TAMPA, Fla. -- The Penguins are only nine games into their season, so it might be tempting to dismiss the numbers as little more than statistical flotsam.
Still, it's tough to ignore the reality that three of the Penguins' top six scorers are defensemen. They were the only NHL team with that distinction going into the games Tuesday night.
Indeed, only a handful of clubs had two defensemen among their top six, and quite a few had none.
Game: Penguins at Tampa Bay Lightning, 7:38 today, St. Pete Times Forum.
TV, radio, Internet: FSN Pittsburgh, WXDX-FM (105.9), www.penguins.nhl.com.
Probable goaltenders: Marc-Andre Fleury for Penguins. Mike Smith for Lightni.
Penguins: Are 5-1 in past six visits to Tampa after going 0-6 in previous three seasons. ... LW Mike Comrie has point in three of past four games after being shut out in his first four. ... Do not have power-play goal in past two games after getting at least one in six of first seven.
Lightning: Is 2-1-1 at home. ... LW Ryan Malone has one goal, one assist in six career games against Penguins. ... Have averaged league-leading 3.38 goals per game.
Of note: Penguins are 2-4 in one-goal games, with both victories coming in overtime.
"It definitely is unusual," defenseman Paul Martin said. "You don't see that too often."
No, but as the Penguins prepare to face Tampa Bay tonight at the St. Pete Times Forum, Kris Letang is tied with Evgeni Malkin for second place in the team scoring race with eight points, while Alex Goligoski and Martin are tied with Mark Letestu for the fourth spot with seven.
But while the Penguins' accomplishment is very much an exception, there's no evidence to suggest it's a fluke. Indeed, coach Dan Bylsma suggested that the relative lack of points generated by the Penguins' defense in 2009-10 took him aback more than anything his defensemen have done so far this season.
"I was surprised last year about the offensive production I didn't get from my blue line," he said.
Sergei Gonchar, who signed with Ottawa as a free agent in July, led Penguins defensemen with 50 points in 62 games last season.
Goligoski had 37 in 69 games, while Letang contributed 27 in 73.
Martin, who was with New Jersey, had 11 in 22. He missed most of the season with a broken arm.
Of the 22 points for which Goligoski, Martin and Letang have combined, nine have come on power plays. Sidney Crosby, Malkin and Letestu, the three forwards who place in the top six, have 10 man-advantage points among their total of 26.
That suggests the defensemen's total isn't bloated by an inordinate number of power-play points.
What's more, they have just three multiple-point games between them, so their output hasn't been distorted by one or two outrageously productive nights.
"It's not like there are incredible plays that we've made," Letang said.
The offensive abilities and instincts of Letang, Goligoski and Martin are, of course, critical to the numbers they've put up because knowing when to join an offensive surge is at least as important as having the talent to make something happen once you do.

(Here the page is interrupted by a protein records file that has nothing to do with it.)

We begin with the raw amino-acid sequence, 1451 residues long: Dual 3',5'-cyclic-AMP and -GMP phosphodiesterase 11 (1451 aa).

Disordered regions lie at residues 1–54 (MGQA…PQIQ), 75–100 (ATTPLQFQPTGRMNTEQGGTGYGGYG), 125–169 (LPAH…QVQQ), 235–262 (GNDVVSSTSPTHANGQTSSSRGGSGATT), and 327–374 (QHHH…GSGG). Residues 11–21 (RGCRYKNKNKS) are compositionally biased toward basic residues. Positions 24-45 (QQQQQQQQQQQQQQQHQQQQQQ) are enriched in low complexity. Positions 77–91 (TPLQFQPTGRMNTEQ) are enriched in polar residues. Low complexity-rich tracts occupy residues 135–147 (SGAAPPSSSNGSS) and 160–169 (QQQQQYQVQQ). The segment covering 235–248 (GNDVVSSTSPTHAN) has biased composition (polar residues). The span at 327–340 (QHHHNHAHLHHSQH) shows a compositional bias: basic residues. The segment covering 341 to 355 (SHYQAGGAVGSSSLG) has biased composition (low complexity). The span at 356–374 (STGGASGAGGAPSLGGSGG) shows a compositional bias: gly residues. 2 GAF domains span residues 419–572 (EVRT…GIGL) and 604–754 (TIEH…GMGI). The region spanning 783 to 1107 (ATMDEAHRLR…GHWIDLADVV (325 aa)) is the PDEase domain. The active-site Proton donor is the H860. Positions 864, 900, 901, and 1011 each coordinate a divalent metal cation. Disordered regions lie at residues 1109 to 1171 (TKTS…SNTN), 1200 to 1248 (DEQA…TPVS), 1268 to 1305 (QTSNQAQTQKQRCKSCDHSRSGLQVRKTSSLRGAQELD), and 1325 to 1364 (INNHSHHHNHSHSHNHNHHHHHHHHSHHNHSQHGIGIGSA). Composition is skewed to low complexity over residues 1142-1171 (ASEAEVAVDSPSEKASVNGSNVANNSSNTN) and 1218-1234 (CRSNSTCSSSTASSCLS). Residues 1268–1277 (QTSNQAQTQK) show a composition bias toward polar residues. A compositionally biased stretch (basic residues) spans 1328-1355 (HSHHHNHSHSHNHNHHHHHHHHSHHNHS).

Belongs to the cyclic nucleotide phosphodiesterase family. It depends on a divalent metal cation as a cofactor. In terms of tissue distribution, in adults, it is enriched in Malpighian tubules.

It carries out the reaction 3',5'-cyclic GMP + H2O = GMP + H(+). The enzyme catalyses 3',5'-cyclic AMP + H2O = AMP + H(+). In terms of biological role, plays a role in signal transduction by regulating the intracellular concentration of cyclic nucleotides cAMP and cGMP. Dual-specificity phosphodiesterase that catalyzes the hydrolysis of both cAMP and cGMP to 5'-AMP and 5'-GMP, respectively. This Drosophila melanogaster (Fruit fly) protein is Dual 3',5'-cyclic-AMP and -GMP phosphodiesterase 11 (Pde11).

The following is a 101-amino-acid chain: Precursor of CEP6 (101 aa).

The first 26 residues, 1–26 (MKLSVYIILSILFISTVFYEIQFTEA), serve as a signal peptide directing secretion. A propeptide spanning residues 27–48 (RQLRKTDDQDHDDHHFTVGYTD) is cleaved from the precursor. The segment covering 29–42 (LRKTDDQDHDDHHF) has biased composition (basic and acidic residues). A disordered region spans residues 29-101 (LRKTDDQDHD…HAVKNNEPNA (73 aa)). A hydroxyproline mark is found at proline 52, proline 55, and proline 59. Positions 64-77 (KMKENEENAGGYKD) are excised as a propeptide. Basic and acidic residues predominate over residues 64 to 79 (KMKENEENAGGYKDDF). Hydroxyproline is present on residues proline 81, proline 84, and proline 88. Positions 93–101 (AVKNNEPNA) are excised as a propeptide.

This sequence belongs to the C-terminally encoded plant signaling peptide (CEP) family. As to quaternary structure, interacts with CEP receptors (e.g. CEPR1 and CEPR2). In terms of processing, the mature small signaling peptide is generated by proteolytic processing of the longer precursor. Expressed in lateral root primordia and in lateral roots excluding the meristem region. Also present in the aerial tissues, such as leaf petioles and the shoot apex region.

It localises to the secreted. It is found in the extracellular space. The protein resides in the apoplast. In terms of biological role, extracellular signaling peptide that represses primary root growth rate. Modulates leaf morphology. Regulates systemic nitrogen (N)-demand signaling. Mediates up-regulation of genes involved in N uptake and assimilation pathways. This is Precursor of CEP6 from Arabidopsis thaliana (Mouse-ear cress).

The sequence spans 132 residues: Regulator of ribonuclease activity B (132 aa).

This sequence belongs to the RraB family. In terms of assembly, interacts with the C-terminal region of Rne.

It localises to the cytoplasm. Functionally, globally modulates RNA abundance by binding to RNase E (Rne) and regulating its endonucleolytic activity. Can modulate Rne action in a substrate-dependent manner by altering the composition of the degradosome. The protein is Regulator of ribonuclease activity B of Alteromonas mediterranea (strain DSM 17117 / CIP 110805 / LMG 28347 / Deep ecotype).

The impact of Bylsma's system on what the defensemen have been able to achieve should not be overlooked. It gives them the latitude to get involved offensively when the opportunity presents itself rather than simply tossing the puck ahead to the forwards, then watching what happens.
"The way we play, our team has the potential to score a lot of goals, and defensemen are a big part of that, getting pucks up to the forwards and stuff," Goligoski said.
"I would think that playing on our team and playing in our system, some guys would put up some points."
Martin, in particular, appreciates that because much of his time with the New Jersey Devils was spent operating within more restrictive systems.
"The system's different, more directed toward more freedom for the defense," he said:
"Joining the play, creating opportunities, that I didn't have before."
That doesn't mean Bylsma gives Letang, Martin and Goligoski an exemption from their defensive obligations. The idea is to read, and react to, each sequence as it unfolds, getting involved in the attack when circumstances dictate doing so, and proceeding cautiously when they don't.
"You have to play within the system," Martin said. "There's a time and a spot for everything."
Those times have come fairly often in the first nine games, and there's little reason to believe that will change anytime soon.
"Hopefully, we've been able to use those guys a significant amount on the power play and they're comfortable in reading the [even-strength] situations that allow them to be offensive," Bylsma said.
"They're an exceptional group at [making] that first pass, when they go back for pucks and execute in delivering the puck to the forwards. We've seen their numbers benefit, and our team benefit, from all those aspects of their game."
All without attracting any particular attention while the points are piling up.
"It kind of goes hand-in-hand with how the team is doing," Martin said.
"If guys are going and we're playing well, it just kind of happens. You don't even think about it."